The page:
Holy carp! Fish can use tools too!

By Seriously Science | February 3, 2014 9:06 am

There are numerous lobster-vations of non-human animals using tools on porpoise, but when it came to tool usage among fish, until now, we have been floundering in the shallows. These fintastic researchers took the bait, and oh, my Cod, did they start reeling in the data! You don’t need to be a brain sturgeon to have a halibut time reading this whale of a paper, but if you can think of additional controls (or bad fishy puns if you’ve haddock enough), let minnow. Not to carp on the subject, but I’ve got a good eeling about the comment thread for this post!

Innovative behaviour in fish: Atlantic cod can learn to use an external tag to manipulate a self-feeder.

“This study describes how three individual fish, Atlantic cod (Gadus morhua L.), developed a novel behaviour and learnt to use a dorsally attached external tag to activate a self-feeder. This behaviour was repeated up to several hundred times, and over time these fish fine-tuned the behaviour and made a series of goal-directed coordinated movements needed to attach the feeder’s pull string to the tag and stretch the string until the feeder was activated. These observations demonstrate a capacity in cod to develop a novel behaviour utilizing an attached tag as a tool to achieve a goal. This may be seen as one of the very few observed examples of innovation and tool use in fish.”

Bonus figure from the full text:

Fig. 1: Goal-directed self-feeder activation with the tag. a Close-up of the tag bead attaching to the self-feeder trigger pulley (i.e. gut line with a soft plastic bead at the end). b Four stages of a goal-directed tag activation by a cod. In a circular (anticlockwise) movement, the fish carefully approaches the trigger pulley (1), positions the trigger under the tag bead (2), swims forwards to activate the feeder (3) and then releases the bead from the trigger and swims to the dispensed food (4)

Fig. 1: Goal-directed self-feeder activation with the tag. a Close-up of the tag bead attaching to the self-feeder trigger pulley (i.e. gut line with a soft plastic bead at the end). b Four stages of a goal-directed tag activation by a cod. In a circular (anticlockwise) movement, the fish carefully approaches the trigger pulley (1), positions the trigger under the tag bead (2), swims forwards to activate the feeder (3) and then releases the bead from the trigger and swims to the dispensed food (4)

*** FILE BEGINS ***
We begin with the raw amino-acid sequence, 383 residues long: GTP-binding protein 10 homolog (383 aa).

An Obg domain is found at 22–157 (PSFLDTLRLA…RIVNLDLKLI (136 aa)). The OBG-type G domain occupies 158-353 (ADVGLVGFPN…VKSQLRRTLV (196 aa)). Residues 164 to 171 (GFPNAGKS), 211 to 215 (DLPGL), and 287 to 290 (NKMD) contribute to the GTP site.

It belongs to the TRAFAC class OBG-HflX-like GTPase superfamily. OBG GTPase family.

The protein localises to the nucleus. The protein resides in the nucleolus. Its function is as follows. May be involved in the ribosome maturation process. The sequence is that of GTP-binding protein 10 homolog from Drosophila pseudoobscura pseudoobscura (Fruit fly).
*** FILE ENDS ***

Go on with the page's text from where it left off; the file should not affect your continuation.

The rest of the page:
Related content:
NCBI ROFL: A foot needs a nipple like a fish needs a bicycle.
NCBI ROFL: New plan for health care reform: train monkeys to perform endoscopies.
NCBI ROFL: A new use for slugs: as shampoo testers.

CATEGORIZED UNDER: fun with animals
  • nate

    I’m not taking the bait.

    • fanciulla

      [Translation: he swallowed it hook, line, and sinker.]

  • Ritch Ritchloui

    What a load of cod’s wallop

  • Jeremy Scott

    Crab Folk are comin’….Comin’ for us all!

  • Presley Martin

    OK, I’ll be the dork and say it, a whale is not a fish. The illustration of an implanted tag and the fish swimming in circles just seems incredibly sad.

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Seriously, Science?

Seriously, Science?, formerly known as NCBI ROFL, is the brainchild of two prone-to-distraction biologists. We highlight the funniest, oddest, and just plain craziest research from the PubMed research database and beyond. Because nobody said serious science couldn't be silly!
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